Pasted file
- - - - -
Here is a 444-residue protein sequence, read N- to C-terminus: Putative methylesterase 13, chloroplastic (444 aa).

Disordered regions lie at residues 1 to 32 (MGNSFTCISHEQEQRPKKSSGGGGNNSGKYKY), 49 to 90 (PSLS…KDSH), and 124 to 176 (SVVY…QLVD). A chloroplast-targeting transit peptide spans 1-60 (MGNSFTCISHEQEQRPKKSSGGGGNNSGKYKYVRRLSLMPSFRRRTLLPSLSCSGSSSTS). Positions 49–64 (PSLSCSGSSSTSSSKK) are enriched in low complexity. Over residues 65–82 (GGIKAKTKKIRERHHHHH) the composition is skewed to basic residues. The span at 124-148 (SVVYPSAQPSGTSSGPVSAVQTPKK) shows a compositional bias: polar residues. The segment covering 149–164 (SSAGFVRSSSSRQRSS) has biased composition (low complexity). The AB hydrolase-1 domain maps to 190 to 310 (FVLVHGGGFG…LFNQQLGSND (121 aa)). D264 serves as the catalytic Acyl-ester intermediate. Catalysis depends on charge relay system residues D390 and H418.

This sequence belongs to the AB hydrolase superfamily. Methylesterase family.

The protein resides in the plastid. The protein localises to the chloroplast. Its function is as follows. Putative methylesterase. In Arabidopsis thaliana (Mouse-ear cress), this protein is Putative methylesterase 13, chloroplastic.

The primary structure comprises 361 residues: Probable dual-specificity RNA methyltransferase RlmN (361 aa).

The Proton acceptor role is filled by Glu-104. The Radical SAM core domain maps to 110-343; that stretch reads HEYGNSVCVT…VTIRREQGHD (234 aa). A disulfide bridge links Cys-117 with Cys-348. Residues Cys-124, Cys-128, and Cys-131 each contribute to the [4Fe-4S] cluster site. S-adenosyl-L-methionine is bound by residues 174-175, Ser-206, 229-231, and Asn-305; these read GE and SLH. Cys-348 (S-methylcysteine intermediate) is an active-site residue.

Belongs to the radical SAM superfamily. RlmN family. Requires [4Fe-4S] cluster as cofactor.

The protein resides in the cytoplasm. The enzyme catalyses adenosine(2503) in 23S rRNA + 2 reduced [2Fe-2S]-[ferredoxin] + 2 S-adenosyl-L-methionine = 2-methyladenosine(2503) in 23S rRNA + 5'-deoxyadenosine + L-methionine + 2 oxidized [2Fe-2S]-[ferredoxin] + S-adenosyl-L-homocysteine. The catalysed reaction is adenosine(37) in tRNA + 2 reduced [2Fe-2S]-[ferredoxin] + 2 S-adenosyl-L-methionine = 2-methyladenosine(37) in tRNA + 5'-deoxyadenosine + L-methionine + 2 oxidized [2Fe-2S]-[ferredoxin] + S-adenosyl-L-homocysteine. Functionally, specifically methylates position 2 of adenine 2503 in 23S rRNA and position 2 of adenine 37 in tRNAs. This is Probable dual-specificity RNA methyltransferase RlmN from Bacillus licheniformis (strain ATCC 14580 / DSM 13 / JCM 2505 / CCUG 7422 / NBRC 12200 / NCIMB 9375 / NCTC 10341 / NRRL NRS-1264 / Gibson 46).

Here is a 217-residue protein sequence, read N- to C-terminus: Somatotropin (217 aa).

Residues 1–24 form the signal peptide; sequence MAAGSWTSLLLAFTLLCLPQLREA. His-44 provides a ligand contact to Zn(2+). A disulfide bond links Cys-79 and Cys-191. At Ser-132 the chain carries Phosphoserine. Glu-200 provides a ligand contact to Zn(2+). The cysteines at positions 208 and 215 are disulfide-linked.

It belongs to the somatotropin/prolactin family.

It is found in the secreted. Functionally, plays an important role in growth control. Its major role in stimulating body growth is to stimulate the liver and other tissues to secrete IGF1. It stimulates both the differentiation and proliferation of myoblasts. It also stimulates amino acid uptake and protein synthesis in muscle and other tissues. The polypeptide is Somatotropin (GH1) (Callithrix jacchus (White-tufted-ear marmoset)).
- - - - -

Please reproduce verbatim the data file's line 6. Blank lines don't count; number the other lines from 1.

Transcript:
The Proton acceptor role is filled by Glu-104. The Radical SAM core domain maps to 110-343; that stretch reads HEYGNSVCVT…VTIRREQGHD (234 aa). A disulfide bridge links Cys-117 with Cys-348. Residues Cys-124, Cys-128, and Cys-131 each contribute to the [4Fe-4S] cluster site. S-adenosyl-L-methionine is bound by residues 174-175, Ser-206, 229-231, and Asn-305; these read GE and SLH. Cys-348 (S-methylcysteine intermediate) is an active-site residue.